138. Gallagher L. J. Op. cit., p. 64.
27 Pizzardo endeavored to reassure the Soviet representative in Rome that he had «just written him (Walsh. – G. F.) to recommend that he moderate his behavior in his relationship with Soviet authorities». To that he added, sheepishly, the explanation that «this somewhat rude way of acting can be explained by the fact that Prof. Walsh is American»139.
139. Trythall M. P. Pius XI and American Pragmatism, p. 84.
28 Although the main thrust of the papal relief mission was winding down, the Vatican continued its efforts to seek an accommodation with the Soviet regime. But the anti-Bolshevik consensus in the United States continued to prevail for another decade, as sentiment against recognition of the USSR only hardened140 and Walsh emerged as a leading opponent of recognition141. The Great Depressions eventually proved a critical factor; although NCWC remained adamant foes of recognition, by 1933 some 63 percent of the American press favored recognition142.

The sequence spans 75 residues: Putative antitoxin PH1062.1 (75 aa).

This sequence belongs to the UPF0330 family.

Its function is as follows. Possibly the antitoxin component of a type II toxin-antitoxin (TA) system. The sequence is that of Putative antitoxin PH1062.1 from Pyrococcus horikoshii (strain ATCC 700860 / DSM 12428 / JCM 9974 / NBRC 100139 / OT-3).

140. Gribble R. United States Recognition of Soviet Russia: 1917–1933 – Church and State Responses. – American Catholic Studies, v. 119, № 4, 2008, р. 21–51.

141. McNamara P. Russia, Rome, and Recognition: American Catholics and Anticommunism in the 1920s. – U.S. Catholic Historian, v. 24, № 2, 2006, с. 71–72.

142. Gribble R. United States Recognition…, р. 21–51.